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Review of Muzaffar Ali's book by Richa Shukla

Richa Shukla

Assistant Professor, IIT Bhubhaneswar

Nov 13, 2023

Book review of Muzaffar Ali's India, Habermas and the Normative Structure of Public Sphere (Routledge, 2023)

This text called India, Habermas and The Normative Structure of Public Sphere is an attempt by Muzaffar Ali, a contemporary Indian political philosopher, to make us revisit the hidden ambiguity behind Indian Public Sphere in reference to Habermas’s idea. He points to this ambiguity by making us think the public sphere is a space that makes us think and question. The book submits a proposition that public spheres and its institutions go hand in hand. He also mentions three criteria for calling a public space. 

I couldn’t help but notice a tension that Ali wants to point out between his method on how he would do Philosophy vs how ideally Indian philosophy has been done so far. The larger arguments reminded me of Hannah Arendt’s proposition while she discusses the nature of Philosophy, i.e., it's important to think about what we are doing in Philosophy.[1]

The book consists of 5 chapters, excluding a preface and acknowledgements. It begins by pointing out a reflection as well as a theoretical concern on how the contemporary Indian situation is a possible glitch in the theorization of Habermas’s public sphere. Rather, it proposes ‘Samvada’, (संवाद) as a method of further analysis. The philosopher here submits that there is a coherence between contemporary Indian philosophy and Indian political theory which can very well be used to theorise the native idea of the Indian Public Sphere. It not only presents a picture of Habermas’s Public Sphere but also, brings in Indian philosophers, political theorists, and a few feminist scholars as well.

The first part of the book dwells on a reflective theoretical need: Can we ever think of a native theory of the Indian Public Sphere? The book attempts to not only answer this theoretical concern but also create a 'theoretical toolbox' [2] for the same. Additionally, it revisits and re-reads old debates in Indian political theory and Indian philosophy. This, Ali suggests, can help us in rebounding the normative foundations of the Indian Public Sphere. I couldn’t help but notice that the book takes a good philosophical lurk from the past, present and future of the Indian public sphere in terms of establishing theoretical discourses. It makes an attempt to understand the timeline behind these discourses. 

The book concerns how one can do Indian political theory considering we no longer can use Western frameworks as it's incapable of capturing Indian reality. He has referred to political thinkers like, Aakash Singh Rathore, Gopal Guru, Sundar Sarukkai, Aditya Nigam and many others to set the theoretical tone of Indian political theory. For instance, along the lines of these thinkers, he argues that we need to understand the audience, the Indian audience horizontally as well, as so far, we have been burdened by the Western way of doing Indian Philosophy. We have been colonised in our approach to Indian Philosophy at times. While he re-visits the concept of ‘Samvada’ in this manner, I couldn’t help but draw a parallel between this and Upanishad saying: वादे वादे जायते तत्त्वबोधः which implies that it's through diverse opinions that we get to know the truth.

The book while, analysing Habermas’s concept of the public sphere, critically analyses key elements from the Indian domain as well whether it's the Indian debates on religion, caste, lived experience or the corporeal body. He writes, "The conceptualized Indian situation throws up two essential markers regarding the inadequacy of the Habermasian public sphere. At the social level, the hyper-presence of religion within Indian society needs a multi-pronged instrument of public debate rather than a unilateral notion of rationality to shoulder real and true public opinion."[3]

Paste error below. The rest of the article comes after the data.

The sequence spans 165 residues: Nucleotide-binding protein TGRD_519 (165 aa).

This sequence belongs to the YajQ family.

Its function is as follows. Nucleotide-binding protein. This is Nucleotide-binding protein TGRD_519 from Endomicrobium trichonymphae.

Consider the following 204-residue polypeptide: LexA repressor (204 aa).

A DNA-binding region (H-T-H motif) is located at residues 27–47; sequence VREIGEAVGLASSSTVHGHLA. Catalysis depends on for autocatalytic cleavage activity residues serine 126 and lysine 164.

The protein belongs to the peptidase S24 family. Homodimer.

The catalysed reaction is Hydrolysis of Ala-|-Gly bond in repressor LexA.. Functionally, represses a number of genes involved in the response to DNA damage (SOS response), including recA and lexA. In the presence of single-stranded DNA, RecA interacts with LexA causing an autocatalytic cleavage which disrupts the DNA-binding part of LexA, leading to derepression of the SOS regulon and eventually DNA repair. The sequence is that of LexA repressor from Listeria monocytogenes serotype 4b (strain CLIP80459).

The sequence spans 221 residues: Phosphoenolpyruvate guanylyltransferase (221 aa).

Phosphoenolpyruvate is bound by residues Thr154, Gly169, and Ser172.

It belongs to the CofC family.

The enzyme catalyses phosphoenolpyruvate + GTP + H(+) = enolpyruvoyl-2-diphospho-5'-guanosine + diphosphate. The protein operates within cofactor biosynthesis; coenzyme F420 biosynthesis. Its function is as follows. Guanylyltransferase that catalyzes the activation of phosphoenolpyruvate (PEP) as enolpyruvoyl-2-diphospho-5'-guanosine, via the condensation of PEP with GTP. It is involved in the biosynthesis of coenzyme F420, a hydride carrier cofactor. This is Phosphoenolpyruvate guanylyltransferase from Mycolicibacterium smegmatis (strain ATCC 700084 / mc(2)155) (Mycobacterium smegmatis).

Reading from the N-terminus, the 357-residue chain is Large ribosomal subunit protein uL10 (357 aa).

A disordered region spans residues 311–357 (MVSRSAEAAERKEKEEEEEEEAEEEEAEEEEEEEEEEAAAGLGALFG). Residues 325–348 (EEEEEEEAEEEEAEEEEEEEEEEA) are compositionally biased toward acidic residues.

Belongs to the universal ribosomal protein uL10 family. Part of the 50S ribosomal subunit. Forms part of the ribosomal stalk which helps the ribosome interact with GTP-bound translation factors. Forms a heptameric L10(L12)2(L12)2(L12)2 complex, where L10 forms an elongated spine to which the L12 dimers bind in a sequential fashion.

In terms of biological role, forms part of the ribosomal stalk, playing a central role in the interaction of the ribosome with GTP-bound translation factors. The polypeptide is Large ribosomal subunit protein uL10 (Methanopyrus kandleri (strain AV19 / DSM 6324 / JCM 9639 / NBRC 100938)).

At a time when globally, the phenomenology of the public sphere is altering, this text makes a few pertinent interventions while keeping in mind Indian lived realities. While trying to establish caste as a ‘unique public lived reality’, one can look at movies like Article 15, Mulk, Sairaat, Masaan and shows like Made in Heaven, Kota factory, and Class which capture the Indian essence and the complicated relationship which we share between religion, caste and Indian public sphere.

Ali looks at religion as an important aspect of India’s social context. He establishes that the role of religion cannot be underestimated in evaluating the political and social contexts of Indian societies. This has been established by drawing from political thinkers like B.R. Ambedkar, and Valerian Rodrigues. In the Indian domain, while deconstructing caste and religion, Gopal Guru argues the same.[4] He writes caste has wings, it can fly, and that’s why it reaches a place before we reach it. These aspects have lived experience to their credit too. I could think of Feminist Philosopher, Simone de Beauvoir’s description of lived experience, in her book, The Ethics of Ambiguity. She takes the example of glue and paper. The way we put paper on glue and it becomes impossible to separate them, in a similar manner, it's impossible to detach 'lived experience', from human existence and our social reality. The book walks on a thin rope of some pertinent theoretical concerns, visible criticism of Habermas’s concept and an alternative that Ali is trying to provide for the same. 

[1] Dolan, M. Frederick. "Arendt on Philosophy and Politics".

[2] Term used by Ali for the same.

[3] Ali, India, Habermas And The Normative Structure of Public Sphere, page no. 111.

[4] Guru, Gopal. "Dalits from Margin to Margin." India International Centre Quarterly, 27: 111-116.

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